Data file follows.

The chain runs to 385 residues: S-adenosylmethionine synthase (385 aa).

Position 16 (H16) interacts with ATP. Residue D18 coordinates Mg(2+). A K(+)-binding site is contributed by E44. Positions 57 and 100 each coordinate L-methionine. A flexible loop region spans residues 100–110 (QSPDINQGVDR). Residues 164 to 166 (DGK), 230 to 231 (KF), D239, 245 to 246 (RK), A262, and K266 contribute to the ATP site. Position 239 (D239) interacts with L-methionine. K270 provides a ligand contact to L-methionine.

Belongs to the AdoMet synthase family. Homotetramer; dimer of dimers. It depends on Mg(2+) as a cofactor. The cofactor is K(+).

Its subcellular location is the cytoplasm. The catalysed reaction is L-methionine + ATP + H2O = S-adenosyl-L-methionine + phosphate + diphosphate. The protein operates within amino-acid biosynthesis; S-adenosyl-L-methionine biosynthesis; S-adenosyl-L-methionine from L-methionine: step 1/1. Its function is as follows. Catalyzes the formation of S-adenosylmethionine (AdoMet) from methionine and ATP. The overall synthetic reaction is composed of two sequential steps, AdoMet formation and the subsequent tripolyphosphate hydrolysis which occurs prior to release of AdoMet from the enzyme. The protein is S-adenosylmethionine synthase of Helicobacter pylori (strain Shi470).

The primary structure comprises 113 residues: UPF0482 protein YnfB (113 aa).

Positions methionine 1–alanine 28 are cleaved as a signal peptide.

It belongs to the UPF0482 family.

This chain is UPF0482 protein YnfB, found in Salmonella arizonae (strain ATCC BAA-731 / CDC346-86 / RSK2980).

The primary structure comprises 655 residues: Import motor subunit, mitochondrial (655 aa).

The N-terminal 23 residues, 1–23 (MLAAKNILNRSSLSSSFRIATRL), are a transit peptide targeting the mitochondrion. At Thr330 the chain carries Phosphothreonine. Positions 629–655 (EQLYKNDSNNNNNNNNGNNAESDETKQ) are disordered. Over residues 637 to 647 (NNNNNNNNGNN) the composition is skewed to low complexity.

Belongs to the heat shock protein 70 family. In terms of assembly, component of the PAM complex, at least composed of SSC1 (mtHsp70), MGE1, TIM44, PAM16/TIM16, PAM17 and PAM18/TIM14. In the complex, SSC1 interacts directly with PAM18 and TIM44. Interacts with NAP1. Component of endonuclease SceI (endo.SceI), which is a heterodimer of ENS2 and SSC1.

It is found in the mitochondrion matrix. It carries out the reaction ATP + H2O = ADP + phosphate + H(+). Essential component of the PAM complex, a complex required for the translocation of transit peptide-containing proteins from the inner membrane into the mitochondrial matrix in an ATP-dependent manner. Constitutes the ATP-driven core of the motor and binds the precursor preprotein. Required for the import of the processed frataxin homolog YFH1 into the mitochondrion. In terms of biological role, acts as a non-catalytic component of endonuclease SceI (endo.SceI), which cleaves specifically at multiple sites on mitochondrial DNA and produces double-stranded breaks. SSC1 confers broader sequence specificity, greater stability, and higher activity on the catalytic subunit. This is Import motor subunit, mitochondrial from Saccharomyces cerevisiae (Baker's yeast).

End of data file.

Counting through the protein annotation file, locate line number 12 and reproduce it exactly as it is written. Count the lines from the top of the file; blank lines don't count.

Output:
It is found in the mitochondrion matrix. It carries out the reaction ATP + H2O = ADP + phosphate + H(+). Essential component of the PAM complex, a complex required for the translocation of transit peptide-containing proteins from the inner membrane into the mitochondrial matrix in an ATP-dependent manner. Constitutes the ATP-driven core of the motor and binds the precursor preprotein. Required for the import of the processed frataxin homolog YFH1 into the mitochondrion. In terms of biological role, acts as a non-catalytic component of endonuclease SceI (endo.SceI), which cleaves specifically at multiple sites on mitochondrial DNA and produces double-stranded breaks. SSC1 confers broader sequence specificity, greater stability, and higher activity on the catalytic subunit. This is Import motor subunit, mitochondrial from Saccharomyces cerevisiae (Baker's yeast).